When tabulating the numbers for your campaign, always list anything else that could affect the data. That’s why it’s critical for those businesses to provide you with historical data. That way if they always have an uptick in sales in July, for instance, you can’t take full credit for it as an indicator of success for your campaign unless it’s astronomical and far exceeds previous years.
Critical Components of Data and Data Analysis
It’s difficult for me to tell you exactly what to measure when it comes to data because that depends entirely on what your chamber goals are. In this article, we featured two possible data analysis campaigns you might undertake but what if you have other goals and are wondering what data you should analyze to achieve those successes?
Let’s instead talk about the basics of actionable data so that you might apply it to your own goals. No matter what you plan on charting you need the following components to make the most of your data:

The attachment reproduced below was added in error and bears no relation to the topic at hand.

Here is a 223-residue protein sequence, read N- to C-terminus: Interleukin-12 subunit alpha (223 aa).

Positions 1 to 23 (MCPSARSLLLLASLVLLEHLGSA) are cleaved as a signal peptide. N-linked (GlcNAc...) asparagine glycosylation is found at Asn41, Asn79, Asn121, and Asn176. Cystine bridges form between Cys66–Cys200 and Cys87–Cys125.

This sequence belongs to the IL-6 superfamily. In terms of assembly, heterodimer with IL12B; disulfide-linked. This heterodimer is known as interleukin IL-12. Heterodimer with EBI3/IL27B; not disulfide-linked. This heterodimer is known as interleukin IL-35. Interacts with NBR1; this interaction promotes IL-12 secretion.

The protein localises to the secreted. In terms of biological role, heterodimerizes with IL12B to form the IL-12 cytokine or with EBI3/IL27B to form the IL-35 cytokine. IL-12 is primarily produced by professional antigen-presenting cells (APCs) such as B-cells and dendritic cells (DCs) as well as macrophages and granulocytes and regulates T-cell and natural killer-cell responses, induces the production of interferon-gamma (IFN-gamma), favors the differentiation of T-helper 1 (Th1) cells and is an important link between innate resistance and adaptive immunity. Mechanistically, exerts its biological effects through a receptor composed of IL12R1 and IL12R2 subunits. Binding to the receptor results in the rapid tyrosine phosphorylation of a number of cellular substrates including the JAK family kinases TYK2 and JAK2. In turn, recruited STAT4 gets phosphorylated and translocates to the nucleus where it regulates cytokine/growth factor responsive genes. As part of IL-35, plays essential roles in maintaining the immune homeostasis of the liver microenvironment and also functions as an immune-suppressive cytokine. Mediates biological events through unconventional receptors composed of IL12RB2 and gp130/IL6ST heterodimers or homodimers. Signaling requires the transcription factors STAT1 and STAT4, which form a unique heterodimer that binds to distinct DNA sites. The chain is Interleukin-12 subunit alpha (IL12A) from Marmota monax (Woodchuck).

- Data from before. Always collect information about how things were before you did anything. Break this down as granularly as you can so that you can apply it to individual industries or specific-sized businesses. If your sample base is too small for that, then let it go. Applying data on one business to the community doesn’t mean anything statistically.
- Note your key performance indicators. What numbers will prove (or disprove) that you’ve done what you were planning to do?
- How can you use that information to do more of that in the future? Application is what transforms average chamber data into what consultants refer to as business intelligence. It’s the gold behind your numbers. Use your data and extrapolate the variables behind it. Look for commonalities and patterns.
- Create a plan to use the data. Use the patterns and business intelligence you’ve gained from the previous three steps and create a plan based on that knowledge. Maybe you’ll discover a new way to market or you’ll better understand your current members’ needs and change up your offerings accordingly. Good data always leads to new insights and applications. How you chose to use it affects your success.
Data is all the rage. But without application and goals, they’re just numbers. On the other hand, when chamber data is entwined with your goals and key performance indicators and you use that newfound understanding to change your approach to something like membership recruitment or marketing, it becomes invaluable to your chamber and how you meet the needs of your members.